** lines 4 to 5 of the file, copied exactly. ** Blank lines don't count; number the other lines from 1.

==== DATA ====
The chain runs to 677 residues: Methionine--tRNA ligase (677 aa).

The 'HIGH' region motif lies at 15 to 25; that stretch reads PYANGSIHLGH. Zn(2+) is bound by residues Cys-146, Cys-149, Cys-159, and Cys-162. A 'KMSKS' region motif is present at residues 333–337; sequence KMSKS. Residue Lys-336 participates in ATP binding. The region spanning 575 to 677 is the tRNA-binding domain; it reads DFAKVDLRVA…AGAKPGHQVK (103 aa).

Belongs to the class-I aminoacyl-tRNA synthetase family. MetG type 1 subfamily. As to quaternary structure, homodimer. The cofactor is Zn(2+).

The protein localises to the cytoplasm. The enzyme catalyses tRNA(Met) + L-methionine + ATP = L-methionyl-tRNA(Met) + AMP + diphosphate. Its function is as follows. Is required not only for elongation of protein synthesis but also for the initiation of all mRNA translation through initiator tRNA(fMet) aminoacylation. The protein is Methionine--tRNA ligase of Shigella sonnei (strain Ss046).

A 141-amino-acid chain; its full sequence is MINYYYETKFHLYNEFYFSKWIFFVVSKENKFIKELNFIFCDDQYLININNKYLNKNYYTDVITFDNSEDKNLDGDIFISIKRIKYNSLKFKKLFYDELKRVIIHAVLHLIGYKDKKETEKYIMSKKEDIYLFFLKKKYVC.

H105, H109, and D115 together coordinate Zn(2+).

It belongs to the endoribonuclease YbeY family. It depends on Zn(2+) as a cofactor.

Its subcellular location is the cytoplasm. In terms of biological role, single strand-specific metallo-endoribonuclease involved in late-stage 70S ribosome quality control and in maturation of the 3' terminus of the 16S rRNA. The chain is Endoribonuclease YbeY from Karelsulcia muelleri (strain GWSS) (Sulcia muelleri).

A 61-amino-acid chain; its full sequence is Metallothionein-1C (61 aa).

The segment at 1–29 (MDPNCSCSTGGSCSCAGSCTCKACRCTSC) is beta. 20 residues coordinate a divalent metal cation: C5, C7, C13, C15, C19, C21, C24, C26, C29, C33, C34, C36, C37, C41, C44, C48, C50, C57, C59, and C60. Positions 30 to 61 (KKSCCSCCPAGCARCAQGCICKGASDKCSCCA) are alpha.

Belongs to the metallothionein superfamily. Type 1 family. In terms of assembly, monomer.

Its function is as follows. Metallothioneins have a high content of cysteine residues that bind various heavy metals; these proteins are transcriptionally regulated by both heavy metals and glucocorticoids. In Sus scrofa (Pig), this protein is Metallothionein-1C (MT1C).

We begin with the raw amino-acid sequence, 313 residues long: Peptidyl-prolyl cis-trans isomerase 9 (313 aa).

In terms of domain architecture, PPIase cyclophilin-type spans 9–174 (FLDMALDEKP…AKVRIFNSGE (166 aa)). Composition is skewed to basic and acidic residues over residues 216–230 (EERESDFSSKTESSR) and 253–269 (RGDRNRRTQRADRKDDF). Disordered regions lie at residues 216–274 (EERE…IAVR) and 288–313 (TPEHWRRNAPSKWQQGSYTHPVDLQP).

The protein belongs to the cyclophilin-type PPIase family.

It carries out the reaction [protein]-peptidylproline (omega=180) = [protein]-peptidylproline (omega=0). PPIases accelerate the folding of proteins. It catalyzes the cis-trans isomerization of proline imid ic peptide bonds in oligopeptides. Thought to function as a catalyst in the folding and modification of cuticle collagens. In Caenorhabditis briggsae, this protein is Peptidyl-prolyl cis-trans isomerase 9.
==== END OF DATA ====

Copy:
The protein localises to the cytoplasm. The enzyme catalyses tRNA(Met) + L-methionine + ATP = L-methionyl-tRNA(Met) + AMP + diphosphate. Its function is as follows. Is required not only for elongation of protein synthesis but also for the initiation of all mRNA translation through initiator tRNA(fMet) aminoacylation. The protein is Methionine--tRNA ligase of Shigella sonnei (strain Ss046).

A 141-amino-acid chain; its full sequence is MINYYYETKFHLYNEFYFSKWIFFVVSKENKFIKELNFIFCDDQYLININNKYLNKNYYTDVITFDNSEDKNLDGDIFISIKRIKYNSLKFKKLFYDELKRVIIHAVLHLIGYKDKKETEKYIMSKKEDIYLFFLKKKYVC.